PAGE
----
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Pg 6 - Nothing wrong with using V.O, especially for a flashback. But when you V.O something that could be explained on screen like her dad being a preacher, against "sinful" movies, etc, its a bit of a no-no for me. A quick shot of him reading the bible (idk what religious people do), followed by Savanna hiding the tape and the implied belting, plus he V.O "we dont talk much" says more than enough. Also, this is a particularly horrific scene for the first six pages of a comedy.

Pg 7 - Goldman asks what Savannah has done since her show's been off the air when earlier he knows she was in a few indie flicks.

Pg 7/8 - ISIS joke/reveal. Idk. It's a funny concept. I like how you've built up this big "confrontation" whatever where Savannah's gotta beg for the job, and then she just drops this bomb, but it's ruined by the flashback in the middle. Some ideas - build big on Savannah's desperation for the role, and Goldman being set on this other chick. Lots of back and forth. Savannah deseperate, then, when it's clea she has no other option: the reveal. Also, ISIS supporters by default would not be fans of Israel.
The flashback then makes more sense as it happens alongside arrival to hoemtown

Pg 13 - Why does she add "in his penis"? Is she joking? Savannah has literally never made a joke the entire script, plus before your insert of Shane's party she didn't know anything about his ways

Pg 15 - OK. I think I'm figuring out what the underlying "thing" is here that's bothering me. Over and over again, your characters just...say what they gotta say. By that I mean, Savannah approaches the hot shot director and criticizes the filming schedule. For someone willing to either lie or divulge a pretty big secret about someone being an actual terrorist for this role, Savannah lacks any self awareness or timidity.

I'll point out a line that you've written well that serve it's purpose and is FILLED with subtext, from the director: "Before I met Shane, I was making porn in the valley, so I would say yes, I'm living the dream." This is a good line because - it establishes the director as someone willing to do something "shady" to get his career going; it establishes the set's dependence on Shane, and it's a quick quip. But you have a back and forth BEFORE that where the director just SAYS we have to work around Shane. Show us - as you've done - that the star is unmanageable, unworkable, a partier, and show us how it affects the set. Then maybe use one or two lines - like the one I highlighted - to point out the current situation.

"She watches the marathon until she falls asleep." Seconds? Hours?

I'm up to page 21. You've got a scene where Shane is in deep shit, getting robbed, and now I'm with some guy named Josh and he's busted dealing.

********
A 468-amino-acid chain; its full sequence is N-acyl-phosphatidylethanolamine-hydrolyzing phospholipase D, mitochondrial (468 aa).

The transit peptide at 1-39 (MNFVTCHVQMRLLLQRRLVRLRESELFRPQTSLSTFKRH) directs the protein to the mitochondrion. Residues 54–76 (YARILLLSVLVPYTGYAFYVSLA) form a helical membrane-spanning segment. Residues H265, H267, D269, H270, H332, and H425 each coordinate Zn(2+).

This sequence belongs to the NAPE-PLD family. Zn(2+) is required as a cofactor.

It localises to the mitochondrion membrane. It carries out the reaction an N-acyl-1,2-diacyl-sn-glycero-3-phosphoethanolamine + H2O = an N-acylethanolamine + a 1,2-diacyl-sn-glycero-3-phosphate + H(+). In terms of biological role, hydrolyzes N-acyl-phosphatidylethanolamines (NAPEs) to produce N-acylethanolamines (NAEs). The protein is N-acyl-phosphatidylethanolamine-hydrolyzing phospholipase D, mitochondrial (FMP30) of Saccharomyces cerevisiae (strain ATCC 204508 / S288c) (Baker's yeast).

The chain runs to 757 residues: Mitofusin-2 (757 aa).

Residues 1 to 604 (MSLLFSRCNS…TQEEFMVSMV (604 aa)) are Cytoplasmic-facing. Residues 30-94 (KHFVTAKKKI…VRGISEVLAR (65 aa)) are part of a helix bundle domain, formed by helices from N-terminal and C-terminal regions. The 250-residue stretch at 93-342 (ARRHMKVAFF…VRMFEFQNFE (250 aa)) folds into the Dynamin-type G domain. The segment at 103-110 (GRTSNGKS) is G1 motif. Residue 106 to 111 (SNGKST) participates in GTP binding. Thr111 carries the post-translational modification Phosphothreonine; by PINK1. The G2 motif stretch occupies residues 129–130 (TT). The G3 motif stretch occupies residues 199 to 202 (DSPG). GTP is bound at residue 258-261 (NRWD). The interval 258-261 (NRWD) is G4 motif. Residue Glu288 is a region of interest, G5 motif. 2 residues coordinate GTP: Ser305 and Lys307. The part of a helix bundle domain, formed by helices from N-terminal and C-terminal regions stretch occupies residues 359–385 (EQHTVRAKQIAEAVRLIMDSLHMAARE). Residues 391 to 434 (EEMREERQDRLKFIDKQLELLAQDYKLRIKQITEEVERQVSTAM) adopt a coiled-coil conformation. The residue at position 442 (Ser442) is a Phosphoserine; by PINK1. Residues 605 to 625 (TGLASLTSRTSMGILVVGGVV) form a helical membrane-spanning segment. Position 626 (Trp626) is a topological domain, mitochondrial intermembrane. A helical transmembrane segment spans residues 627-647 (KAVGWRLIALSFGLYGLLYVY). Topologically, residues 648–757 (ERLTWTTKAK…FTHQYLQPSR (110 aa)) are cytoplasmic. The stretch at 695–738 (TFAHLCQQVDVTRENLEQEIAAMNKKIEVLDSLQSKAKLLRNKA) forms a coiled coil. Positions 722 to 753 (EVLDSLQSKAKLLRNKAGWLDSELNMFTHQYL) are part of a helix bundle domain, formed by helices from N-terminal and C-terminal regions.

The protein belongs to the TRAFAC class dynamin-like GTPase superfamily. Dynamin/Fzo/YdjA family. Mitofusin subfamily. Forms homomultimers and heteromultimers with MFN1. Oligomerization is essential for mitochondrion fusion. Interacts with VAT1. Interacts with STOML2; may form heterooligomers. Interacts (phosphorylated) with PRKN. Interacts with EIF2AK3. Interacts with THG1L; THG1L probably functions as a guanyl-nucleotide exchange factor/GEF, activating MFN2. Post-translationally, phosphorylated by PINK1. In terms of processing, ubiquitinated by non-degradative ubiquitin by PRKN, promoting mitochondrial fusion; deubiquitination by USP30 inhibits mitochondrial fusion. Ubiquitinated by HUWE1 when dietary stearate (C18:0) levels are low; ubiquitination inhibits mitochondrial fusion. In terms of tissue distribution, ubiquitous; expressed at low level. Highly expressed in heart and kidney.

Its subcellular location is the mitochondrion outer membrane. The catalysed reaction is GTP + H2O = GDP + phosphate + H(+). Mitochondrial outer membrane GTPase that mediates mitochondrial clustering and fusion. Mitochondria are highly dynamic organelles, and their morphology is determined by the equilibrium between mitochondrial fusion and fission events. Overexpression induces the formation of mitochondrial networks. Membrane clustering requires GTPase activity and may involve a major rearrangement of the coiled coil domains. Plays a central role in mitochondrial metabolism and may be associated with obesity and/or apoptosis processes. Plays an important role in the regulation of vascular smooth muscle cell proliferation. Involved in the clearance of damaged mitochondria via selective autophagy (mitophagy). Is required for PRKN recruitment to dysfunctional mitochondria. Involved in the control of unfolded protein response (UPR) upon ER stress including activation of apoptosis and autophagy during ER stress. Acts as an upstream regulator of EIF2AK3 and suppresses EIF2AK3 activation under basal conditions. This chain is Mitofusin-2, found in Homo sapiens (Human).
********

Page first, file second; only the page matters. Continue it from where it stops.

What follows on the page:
Page 24 - tonally, we've way shifted. I don't mind introducing a new set of characters. Oh wait, Josh knows Savannah. And we've shifted tonally back. Again, this whole exchange on pg 26 right after the flashback where Josh straight up says something about his embarrassment at the whole engagement being called off, then Savannah justifies it, back and forth. You don't need this right away! Leave us dangling with their history. We figured Savannah would have someone she knew in town, and you've just told us a huge story in two or three lines. No one so far saves any thought for their internal monologue and there's no subtext. This whole reunion could be done with a "Oh...hey. How's the acting?" "here for a movie. Blah blah" laugh laugh "well guess the NFL didn't work out for me". or whatever

I've read what looks to be the beginning of your second act, so I'll try to finish it. Line by line criticism always looks especially harsh, but you've done a good job, as I said, putting a plot in place. There's some saying about starting a scene a little too late, and ending it a little too early. It's like all your scenes are in the right spots (few exceptions), but they start too early and lead to long exchanges - like Josh and the bartender, or Josh and the cop, or Savannah, and the director - where character literally just say words they are thinking to move plot forward. Treat the reader like they are clever, when it comes to dialogue, because we are all humans and we all know that we don't say exactly what we want, think or remember.

EDIT: I think I just want to "sum up" my key point so far (there's some little stuff to I pointed out, that nbd). As said, the big problem I'm having is your dialogue. And that's not to even to say it doesn't read "as a person would say". Good dialogue in a script doesn't mean that it sounds like a real person would say it. Most real people talk like shit, have no vocab, no expression. Good dialogue in a screenplay does this:

- It isn't "on the nose". This means, like I said, it isn't said just because it's the easiest way to establish a plot or character point. OTN dialogue would be "Jenny's a hoarder". Showing her house filled with crap does the same thing. People watch movies and images are your tools.
- Confusingly, it is also purposeful. I'm guilty of not doing this. I just like writing scenes where interesting people talk. You might have watched some classic movies by particular writers where characters just talk and it's not relevant to the plot. Don't do this, or don't do it for more than one or two lines. Again, all of these are on the provision you can't use visuals to do it, but dialogue should only be used to establish plot, theme, character, or a joke (in comedy). If you can do all of that in one dialogue, great job (I can't). I'm going to think of some examples of great screenplay dialogue for you to read, but in the meantime, I hope this makes sense. Again, as I said, I'm as guilty as you of some of these -- that's why we're posting on a forum on the internet instead of showing our scripts to famous people and hashtagging #metoo.